Article by Elizabeth Healey, Neuroscientist, Film maker and advanced Executive Coach
The words we say to ourselves shape our attention, which controls our emotions, and how confidence we feel – or lack of it. This stuff is not guff, it is science. The words we say to ourselves have real power and this is why.
Confidence is a belief. The belief that you can successfully do a particular thing. It is this link to actionthat differentiates confidence from self-esteem (how good you feel about yourself) or optimism (belief that things will turn out OK). When you anticipate success, your brain releases a neurotransmitter called dopamine, the chemical messenger that fuels reward and pleasure in the reward network deep in the centre of the brain. Research shows that feeling confident about your decisions activates these reward networks while lack of confidence leads to increases of activity in brain regions linked to negative emotions such as anxiety.
Confidence and anxiety are competing rivals for your actions and attention. Anxiety inclines you to retreat in avoidance of failure, while confidence is a bridge to the future that impels you forward in anticipation of reward. Most of us are slightly overconfident – men more so than women – in relation to our true abilities. And that mood-lifting, anxiety-reducing state of mind inclines us to do stuffthat increases the chances of outcomes or encounters that do indeed lead to opportunity and reward, and therefore acts as a virtuous positive feedback loop.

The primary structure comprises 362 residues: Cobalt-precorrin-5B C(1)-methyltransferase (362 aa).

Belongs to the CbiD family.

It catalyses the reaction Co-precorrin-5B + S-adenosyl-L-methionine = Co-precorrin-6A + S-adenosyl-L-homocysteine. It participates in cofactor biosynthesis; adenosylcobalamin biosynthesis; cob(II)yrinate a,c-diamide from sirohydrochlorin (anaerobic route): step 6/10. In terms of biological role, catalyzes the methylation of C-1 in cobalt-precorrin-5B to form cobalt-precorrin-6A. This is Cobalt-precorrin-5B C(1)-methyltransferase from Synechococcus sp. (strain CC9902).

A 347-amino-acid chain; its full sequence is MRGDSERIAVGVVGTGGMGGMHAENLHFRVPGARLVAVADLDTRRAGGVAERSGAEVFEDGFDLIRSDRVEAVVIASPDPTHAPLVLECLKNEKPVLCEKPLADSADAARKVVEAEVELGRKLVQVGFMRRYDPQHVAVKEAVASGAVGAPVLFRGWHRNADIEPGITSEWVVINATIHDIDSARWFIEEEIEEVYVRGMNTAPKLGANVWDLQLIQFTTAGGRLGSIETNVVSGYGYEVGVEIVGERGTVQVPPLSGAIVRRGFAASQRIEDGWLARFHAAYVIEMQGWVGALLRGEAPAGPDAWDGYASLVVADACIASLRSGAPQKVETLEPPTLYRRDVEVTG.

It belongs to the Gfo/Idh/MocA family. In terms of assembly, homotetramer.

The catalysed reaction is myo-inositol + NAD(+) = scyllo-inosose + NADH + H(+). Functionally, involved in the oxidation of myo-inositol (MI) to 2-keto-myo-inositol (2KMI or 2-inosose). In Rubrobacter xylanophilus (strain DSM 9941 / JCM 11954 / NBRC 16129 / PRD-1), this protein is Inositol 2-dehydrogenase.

It all comes down to being your authentic self. How can we align what we say to ourselves inside our heads with the image we project out into the world? When these two are in harmony my goodness watch out, because that is when the magic happens - we feel balanced, find ourselves in flow more often and everything seems to be coming to you naturally - the world works FOR you, not AGAINST you.
Try this little exercise to help you become more self aware of the internal stories we tell and the assumptions we make
React - Notice how you react to someone or something that is said or done.
Reflect - Take a breath, centre yourself and reflect on how you reacted,
Respond - Ask yourself what would serve you better. Do that instead.